Lidice Campaign Must Live Long In Stoke-on-Trent

One Monday evening, March 7th, Stoke-on-Trent witnessed regeneration in action at a landmark prizegiving event at The Victoria Hall, Hanley.

The pilot,inaugural, UK stage of the Lidice International Children’s Art Competition was a great success. 38 prizes, 10 winners and 28 merit awards, were presented to delighted children from across this city.

The children, after receiving a presentation on the topic, had produced artwork in celebration of the work of Sir Barnett Stross and the workers of Stoke-on-Trent in
rebuilding Lidice, the Czech village wiped out by the Nazis in 1942.

Around 400 inspired pieces were exhibited in all, definitely a fitting tribute to a story anyone with an interest in Stoke-on-Trent can take justifiable pride.

Broadcast simultaneously was the BBC’s Inside Out programme, narrated by Nick Hancock, explaining, in depth, the relationship between Stoke-on-Trent and Lidice, and the man Sir Barnett Stross – a man never appeared in the list of “Citizen of the Century” nominees nor currently mentioned once in The Potteries Museum.

Hopefully, this programme has done much to spread the
inspirational message further round the Midlands region and has helped fill in the generational gap of the many, many tens of thousands of Stoke-on-Trent born adults who’ve completely missed out on this story.

Stoke-on-Trent is the home of the “Lidice Shall Live” campaign. The people of Lidice feel with passion that the people of Stoke-on-Trent should be a part of their lives.

Barnett Stross and our working ancestors have presented
Stoke-on-Trent with a powerful promotional legacy. If we are wise enough to grab the opportunity with the full commitment it deserves and promote our links in exciting and imaginative ways this legacy can do much to change, for
the better, the way Stoke-on-Trent is perceived. It can help raise its profile, which can only be a good thing when attracting public & private sector investment and visitors.

Continuation of the project in schools will
ensure Stoke-on-Trent’s rightful place as the UK hub for the International Art Competition, do much to raise aspirations and send out a strong anti rascist message.

Most people agree that Stoke-on-Trent’s generated some amazing people and is responsible for some remarkable feats. Unfortunately, it’s seldomly presented to the outside world or its own young people.

The Lidice “story” is one of the great examples of a city’s people joined together in a common, courageous, selfless cause. It’s an impressive story that must be told.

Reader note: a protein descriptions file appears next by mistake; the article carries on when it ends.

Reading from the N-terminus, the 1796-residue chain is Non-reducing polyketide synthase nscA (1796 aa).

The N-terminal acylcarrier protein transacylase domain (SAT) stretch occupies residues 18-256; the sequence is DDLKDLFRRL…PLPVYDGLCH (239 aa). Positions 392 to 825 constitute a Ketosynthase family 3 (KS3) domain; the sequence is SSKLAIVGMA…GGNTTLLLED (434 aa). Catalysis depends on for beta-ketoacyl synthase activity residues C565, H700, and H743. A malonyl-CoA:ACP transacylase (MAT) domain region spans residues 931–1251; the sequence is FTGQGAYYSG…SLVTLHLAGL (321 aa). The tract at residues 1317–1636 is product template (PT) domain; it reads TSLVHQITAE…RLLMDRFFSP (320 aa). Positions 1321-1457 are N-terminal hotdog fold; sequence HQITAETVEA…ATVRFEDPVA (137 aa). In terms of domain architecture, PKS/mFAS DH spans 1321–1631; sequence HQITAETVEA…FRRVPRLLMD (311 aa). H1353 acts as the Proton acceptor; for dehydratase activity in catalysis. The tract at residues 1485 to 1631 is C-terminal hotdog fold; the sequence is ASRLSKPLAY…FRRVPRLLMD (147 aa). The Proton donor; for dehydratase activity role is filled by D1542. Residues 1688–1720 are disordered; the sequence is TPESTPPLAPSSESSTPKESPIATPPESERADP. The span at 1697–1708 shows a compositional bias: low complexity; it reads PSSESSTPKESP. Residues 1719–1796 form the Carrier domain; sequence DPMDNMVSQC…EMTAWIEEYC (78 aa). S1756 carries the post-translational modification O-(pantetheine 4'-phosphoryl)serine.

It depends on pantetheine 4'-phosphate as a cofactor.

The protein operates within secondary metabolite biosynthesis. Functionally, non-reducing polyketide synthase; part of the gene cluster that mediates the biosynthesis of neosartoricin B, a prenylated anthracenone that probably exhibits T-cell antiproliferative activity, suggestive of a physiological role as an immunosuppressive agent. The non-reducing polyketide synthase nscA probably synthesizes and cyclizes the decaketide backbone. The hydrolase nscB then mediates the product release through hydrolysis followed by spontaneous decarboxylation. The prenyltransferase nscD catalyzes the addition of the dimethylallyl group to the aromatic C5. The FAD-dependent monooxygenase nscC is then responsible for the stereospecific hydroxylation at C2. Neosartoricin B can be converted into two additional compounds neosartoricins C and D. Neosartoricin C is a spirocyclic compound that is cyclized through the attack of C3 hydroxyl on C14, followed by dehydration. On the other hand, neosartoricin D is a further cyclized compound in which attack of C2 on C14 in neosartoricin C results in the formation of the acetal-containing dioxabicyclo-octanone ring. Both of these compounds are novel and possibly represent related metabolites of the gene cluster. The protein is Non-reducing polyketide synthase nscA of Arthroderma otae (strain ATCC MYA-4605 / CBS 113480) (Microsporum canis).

Finally, it’s ironic that while much of the heritage around us disappears, we unlock a potentially priceless gift from the working class people of 70 years
ago and Sir Barnett Stross, a “great” but, sadly, formerly unknown man.

Let’s not waste this opportunity.

City Announces ‘Citizen of the Century’ Shortlist

Stoke-on-Trent will this year name its Citizen of the Century as part of its federation centenary celebrations.

A shortlist of ten nominations has been decided on by a panel of judges, to commemorate the best Stoke-on-Trent has had to offer over the last 100 years.

The announcement will be made at a special Federation Dinner to be held on 31 March at the Kings Hall.

The nominees are:

Jack Ashley
Also known as Baron Ashley of Stoke is a Labour member of the House of Lords. He was the MP for Stoke-on-Trent South for 26 years, from 1966 to 1992. In December 1967, aged 45, complications during an ear operation lead to him becoming profoundly deaf. He was the United Kingdom’s first totally deaf MP. He since become a noted campaigner for the disabled, especially the deaf and blind, and won cross-party sympathy, support and respect in parliament for his approach.

Arnold Bennett
Born in Hanley in 1867, Arnold Bennett is credited with being one of the most famous literary figures in Stoke-on-Trent’s history. His most famous works are the “Clayhanger” trilogy and “The Old Wives’ Tale”. These books draw on his experience of life in the Potteries, as did most of his best work. In his novels the Potteries are referred to as “the Five Towns”; Bennett felt that the name was more suitable than “the Six Towns” so Fenton was omitted. Despite being criticised by his peers at the time, he was later credited with being a major influence on later writers.

Doug Brown
Born in 1922, Doug Brown twice served as Lord Mayor for the city in 1983/84 and 1997/98. Doug also served as Stoke City’s physiotherapist and was the founder of the long running “Lads’n’Dads” programme in 1967. President of the North Staffordshire Chinese Community, Doug was also an honorary member of the Grenadier Guards.

Clarice Cliff